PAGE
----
Read More: Georgian Cuisine Guide: Must-Try Dishes & Food in Georgia

Traditional Georgian cuisine - there are many different dishes!
Traditional Georgian cuisine – there are many different dishes!

Transportation in the Caucasus

Getting around Armenia, Georgia and Azerbaijan can be a bit of a confusing task considering that bus and rail networks don’t exist in these countries to the extent they do in the majority of Europe.

One thing that is great about Georgia, Armenia and Azerbaijan is that the public transit network is quite extensive and you can get just about anywhere you want to go while relying on it, it just happens to operate a little bit differently to a lot of other places. Namely, there isn’t a well-defined train or coach network throughout the majority of the region and, instead, you travel between places by marshrutka, which are mini-buses.

You will find rail connections between major cities, including an ultra-modern train that operates between Tbilisi and Batumi. Again, there are also some traditional coach routes between popular areas throughout the region, but these are not the norm.

If you don’t want to rely on public transit, many people opt to hire a private drive for all or part of their trips. This doesn’t usually cost nearly as much as it would elsewhere in the world and can actually work out to be fairly cost-effective if you’re splitting the price between a number of people (you usually pay for the cost of the car+driver and not for the individual travellers.).

Another common option is to rent a car and this can be a great choice if you’re an experienced driver and you’re ready to stay very alert and to drive defensively. Drivers in this area of the world can be aggressive and impatient and a lot of people are quite daunted by the prospect of driving here. It’s also worth noting that, outside of major roads, road quality can be quite lacking.

Accommodation in the Caucasus

Typically, figuring out accommodation in Georgia, Armenia and Azerbaijan isn’t all that difficult and you have a range of options available to you, especially in the major cities and tourist areas.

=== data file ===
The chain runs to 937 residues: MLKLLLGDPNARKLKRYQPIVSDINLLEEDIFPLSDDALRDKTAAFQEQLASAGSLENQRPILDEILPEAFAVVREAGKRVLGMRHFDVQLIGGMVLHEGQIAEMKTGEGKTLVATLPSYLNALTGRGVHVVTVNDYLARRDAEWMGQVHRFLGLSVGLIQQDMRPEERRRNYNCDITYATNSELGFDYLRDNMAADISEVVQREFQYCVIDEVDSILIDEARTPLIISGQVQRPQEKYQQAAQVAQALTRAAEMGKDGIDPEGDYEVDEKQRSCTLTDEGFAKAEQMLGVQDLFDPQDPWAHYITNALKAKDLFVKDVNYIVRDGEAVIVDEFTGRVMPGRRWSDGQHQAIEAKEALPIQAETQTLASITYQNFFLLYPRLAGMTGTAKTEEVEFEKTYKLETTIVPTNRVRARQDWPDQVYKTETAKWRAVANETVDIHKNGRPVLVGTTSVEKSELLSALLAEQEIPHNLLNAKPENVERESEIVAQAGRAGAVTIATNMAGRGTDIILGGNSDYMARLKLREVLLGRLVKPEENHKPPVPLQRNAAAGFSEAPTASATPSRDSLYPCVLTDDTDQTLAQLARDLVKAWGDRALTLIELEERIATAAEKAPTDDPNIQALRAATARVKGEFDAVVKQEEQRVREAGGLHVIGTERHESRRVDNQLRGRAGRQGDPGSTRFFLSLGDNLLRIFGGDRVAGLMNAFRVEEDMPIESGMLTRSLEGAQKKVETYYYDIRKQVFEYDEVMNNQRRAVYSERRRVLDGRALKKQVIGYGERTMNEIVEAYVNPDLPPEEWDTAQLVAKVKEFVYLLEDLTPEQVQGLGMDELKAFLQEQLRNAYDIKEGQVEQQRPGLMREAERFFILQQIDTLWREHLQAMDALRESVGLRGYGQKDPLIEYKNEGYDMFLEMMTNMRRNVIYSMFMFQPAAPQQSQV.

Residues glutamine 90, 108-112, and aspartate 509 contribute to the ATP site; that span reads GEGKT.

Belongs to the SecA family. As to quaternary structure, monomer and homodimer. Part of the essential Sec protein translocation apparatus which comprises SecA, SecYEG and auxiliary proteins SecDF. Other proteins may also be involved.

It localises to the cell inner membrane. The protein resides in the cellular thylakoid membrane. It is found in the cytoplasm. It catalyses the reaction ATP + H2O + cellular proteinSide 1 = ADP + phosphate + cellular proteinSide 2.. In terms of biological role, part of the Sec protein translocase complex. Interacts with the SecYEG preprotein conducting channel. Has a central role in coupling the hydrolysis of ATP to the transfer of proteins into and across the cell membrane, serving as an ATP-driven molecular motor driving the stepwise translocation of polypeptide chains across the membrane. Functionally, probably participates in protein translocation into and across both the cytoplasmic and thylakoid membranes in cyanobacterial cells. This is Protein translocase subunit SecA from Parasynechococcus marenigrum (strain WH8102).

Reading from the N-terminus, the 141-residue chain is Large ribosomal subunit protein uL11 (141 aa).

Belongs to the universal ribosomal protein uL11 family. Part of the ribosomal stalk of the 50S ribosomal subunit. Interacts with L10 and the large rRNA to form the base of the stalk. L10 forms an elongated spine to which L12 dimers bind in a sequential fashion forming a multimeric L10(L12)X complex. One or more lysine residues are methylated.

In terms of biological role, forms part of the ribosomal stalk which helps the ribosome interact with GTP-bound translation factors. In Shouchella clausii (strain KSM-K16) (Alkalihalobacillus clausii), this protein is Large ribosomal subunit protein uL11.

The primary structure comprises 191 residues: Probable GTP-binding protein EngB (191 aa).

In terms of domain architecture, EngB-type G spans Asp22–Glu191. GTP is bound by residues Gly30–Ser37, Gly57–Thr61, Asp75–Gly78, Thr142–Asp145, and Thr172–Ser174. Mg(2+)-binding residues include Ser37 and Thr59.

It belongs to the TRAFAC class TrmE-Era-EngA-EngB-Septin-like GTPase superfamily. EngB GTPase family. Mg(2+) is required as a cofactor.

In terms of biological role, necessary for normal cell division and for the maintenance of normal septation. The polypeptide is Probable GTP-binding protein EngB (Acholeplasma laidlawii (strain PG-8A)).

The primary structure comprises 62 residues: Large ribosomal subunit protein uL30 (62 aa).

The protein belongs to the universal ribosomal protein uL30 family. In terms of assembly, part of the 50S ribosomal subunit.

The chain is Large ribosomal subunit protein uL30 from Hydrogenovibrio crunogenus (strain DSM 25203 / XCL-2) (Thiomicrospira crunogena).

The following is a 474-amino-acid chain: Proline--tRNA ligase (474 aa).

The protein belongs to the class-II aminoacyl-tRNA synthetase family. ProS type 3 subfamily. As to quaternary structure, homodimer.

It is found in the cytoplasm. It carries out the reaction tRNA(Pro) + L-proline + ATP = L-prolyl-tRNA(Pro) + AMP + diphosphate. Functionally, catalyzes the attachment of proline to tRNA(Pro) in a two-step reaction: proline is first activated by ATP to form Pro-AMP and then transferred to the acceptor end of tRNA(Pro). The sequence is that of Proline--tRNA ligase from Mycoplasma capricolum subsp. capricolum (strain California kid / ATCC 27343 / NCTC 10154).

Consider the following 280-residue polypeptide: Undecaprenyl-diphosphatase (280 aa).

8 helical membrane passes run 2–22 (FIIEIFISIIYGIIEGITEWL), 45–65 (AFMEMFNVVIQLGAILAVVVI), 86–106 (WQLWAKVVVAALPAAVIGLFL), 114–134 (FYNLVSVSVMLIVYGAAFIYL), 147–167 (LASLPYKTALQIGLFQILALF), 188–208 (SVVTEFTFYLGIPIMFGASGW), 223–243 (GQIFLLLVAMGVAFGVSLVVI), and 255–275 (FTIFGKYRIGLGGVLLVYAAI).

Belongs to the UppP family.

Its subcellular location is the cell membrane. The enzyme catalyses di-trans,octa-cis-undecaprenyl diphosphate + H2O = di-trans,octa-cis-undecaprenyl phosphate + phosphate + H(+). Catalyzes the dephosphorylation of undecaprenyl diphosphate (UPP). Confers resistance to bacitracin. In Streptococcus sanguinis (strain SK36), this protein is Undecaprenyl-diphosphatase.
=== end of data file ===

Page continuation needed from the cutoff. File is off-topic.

Depending on your budget, you will have the choice between a typical hotel, hostels in the bigger cities, guesthouses and even Airbnb rentals depending on where you are.

One of the best accommodation options that I will recommend is a family-run guesthouse. Not only is this quite an affordable option, but it is also the most ubiquitous and will give you the opportunity to experience the region’s famous hospitality first hand.

You can book accommodation easily online and most places will have listings on platforms like with no worries. Airbnb is also a good option in the bigger cities like Tbilisi, Batumi, Yerevan and Baku, however, options begin to thin out in the smaller cities.

If you want to know of our top picks of where to stay across a wide range of different accommodation types, check out the guides to Baku and Tbilisi linked below!

Language in the Caucasus

Each country has its own unique language and, in Georgia and Armenia’s case, alphabets that it can seem daunting to navigate these countries.

The Georgian and Armenian languages are unrelated to each other, use their own beautiful, unique alphabets and don’t have a basis in any other world languages. Azerbaijani is a Turkik language that shares a number of similarities with the Turkish language and uses the Latin alphabet, meaning that it is a lot easier to read some signage.